Xerxes Desai headed Titan Industries starting in the 1980s and ran the company until his retirement in 2002. During his tenure as vice chairman and managing director, he was one of the key players influential in making Titan one of the few globally recognised Indian brands.

But while his stint at Titan is widely acclaimed, fewer people know about his social engagements and passion for urban issues in India. On loan from the Tata Group, he was part of the New Bombay Project in the early 1970s. He also served on the National Commission on Urbanisation constituted by Prime Minister Rajiv Gandhi in the early 80s.

Desai has served on the trust boards or management committees of well-known institutions such as the Tata Institute of Social Sciences, the International Institute for Population Studies, the Indian Institute of Science, and more recently the Bangalore-based Indian Institute for Human Settlements.

He lives in Bangalore, where Christopher Lopaze caught up with him to know his thoughts on the juncture that Indian industry finds itself at, the hopes and prospects that the new government has brought with it and the risks that lie ahead for the country.

Xerxes Desai, at his residence in Indiranagar, Bangalore. Pic: Christopher Lopaze

Nationally, the new government at the Centre has brought with it a lot of hope on every front, but most notably perhaps in industry circles. Markets too have responded with cheer. As an industry insider for the greater part of your life, what do you see as the concrete reforms absolutely necessary and critical to drive industry in a positive direction?

That’s a very good question. There is an enormous amount of talent and entrepreneurship in this country. It needs to be released, but it also needs to be monitored and regulated. Industry itself – industrialists, businessmen – need to realise that their future and the future of their industries must take into account what is good for the masses.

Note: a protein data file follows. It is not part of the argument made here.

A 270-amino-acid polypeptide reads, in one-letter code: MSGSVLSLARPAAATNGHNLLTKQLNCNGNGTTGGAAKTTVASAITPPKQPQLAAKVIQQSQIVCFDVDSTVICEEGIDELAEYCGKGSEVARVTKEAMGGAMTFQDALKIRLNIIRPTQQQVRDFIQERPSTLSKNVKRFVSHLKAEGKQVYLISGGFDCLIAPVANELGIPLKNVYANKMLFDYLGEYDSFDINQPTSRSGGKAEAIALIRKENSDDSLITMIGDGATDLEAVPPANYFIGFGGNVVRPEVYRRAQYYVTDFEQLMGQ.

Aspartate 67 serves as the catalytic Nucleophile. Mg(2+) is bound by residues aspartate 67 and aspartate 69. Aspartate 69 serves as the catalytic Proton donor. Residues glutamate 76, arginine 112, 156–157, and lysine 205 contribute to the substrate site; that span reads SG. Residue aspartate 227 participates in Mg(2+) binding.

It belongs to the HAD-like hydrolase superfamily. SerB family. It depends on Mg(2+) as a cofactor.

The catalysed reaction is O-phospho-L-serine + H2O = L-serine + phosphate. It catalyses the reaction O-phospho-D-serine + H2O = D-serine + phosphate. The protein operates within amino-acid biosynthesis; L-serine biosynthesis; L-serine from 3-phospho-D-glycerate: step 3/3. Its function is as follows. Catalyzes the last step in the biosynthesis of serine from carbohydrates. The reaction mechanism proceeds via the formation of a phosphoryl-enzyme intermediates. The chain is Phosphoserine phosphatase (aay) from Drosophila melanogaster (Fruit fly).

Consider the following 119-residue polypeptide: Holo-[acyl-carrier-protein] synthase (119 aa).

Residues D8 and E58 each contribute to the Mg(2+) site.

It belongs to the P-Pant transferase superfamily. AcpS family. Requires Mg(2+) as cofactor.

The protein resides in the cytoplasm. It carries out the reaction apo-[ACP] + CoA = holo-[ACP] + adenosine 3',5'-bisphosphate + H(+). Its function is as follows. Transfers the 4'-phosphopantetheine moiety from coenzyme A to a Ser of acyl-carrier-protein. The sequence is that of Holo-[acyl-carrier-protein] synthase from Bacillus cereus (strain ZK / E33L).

We have legislation mandating corporate social responsibility, but it might be reversed or modified by the new government. That is a step in the right direction. You need to free things up, yes, for sure. But then people have to follow the law, and follow a certain code of conduct. Each industry and business must have its own code of conduct, and all the paraphernalia needed to ensure that nobody is doing things which are unlawful or unethical.

Now, following the law would also entail a very efficient policing system, and a very efficient judicial system. You need to put much more money into the judiciary so that it doesn’t take years for cases to be heard as happens now.

So, it has to be a combination of two things: freeing up, but at the same time making sure that no one takes advantage of that freedom, or go against the law or against the acceptable code of behaviour. That is the very big task for India.

In fact, I was reading this morning about studies by the Security and Exchange Board of India which show that the number of firms having whistle-blowing schemes is very low.

Free up, but at the same time ensure equity and an increase in equality. We have 1300 million in this country, but how many of them actually participate in the market? If there is well-distributed prosperity, if there is more money flowing to the bottom of the pyramid, then that is creating a market for your products. If you don’t do that, we’ll reach saturation levels pretty soon. You have to increase consumer buying power and focus on people at the bottom of the pyramid.

Unfortunately, what has emerged is a new kind of ruling elite in this country which thinks it’s above the law, and that is an extremely dangerous thing.

There is no other country in the world that has as many conflicts as we do. It’s not just the rich versus poor, or the old versus young, - there are religions, languages, ethnic groups, castes, the rural-urban divide, the villager-forest dweller divide and so on. And now to these many conflicts, we have added this additional conflict between the people and the ruling class, which is comprised of politicians and moneybags and some of the mafia. And that’s horrible.

All of these things have been experienced by every country, I suppose, but we are a century behind. This country needs to become more civilised. There are many things and one can’t talk about everything, but these are some really deep-rooted issues that we need to deal with.

Speaking of conflicts, some are grabbing a major share of the discourse, for example, the one between environment and industrial development, or between social subsidies and economic growth. How do you see these -- are they necessarily mutually exclusive? How do you see present-day India poised in terms of the balance between these components? 

Those are two completely different: environment and subsidies. Let me take the easier one first, which is subsidies. I think that in a country where there is no income pyramid, but rather a pagoda, there is no alternative to providing certain subsidies for the very poor. Just because you’re not able to do it well, doesn’t mean you should now forget the target, the very poor person.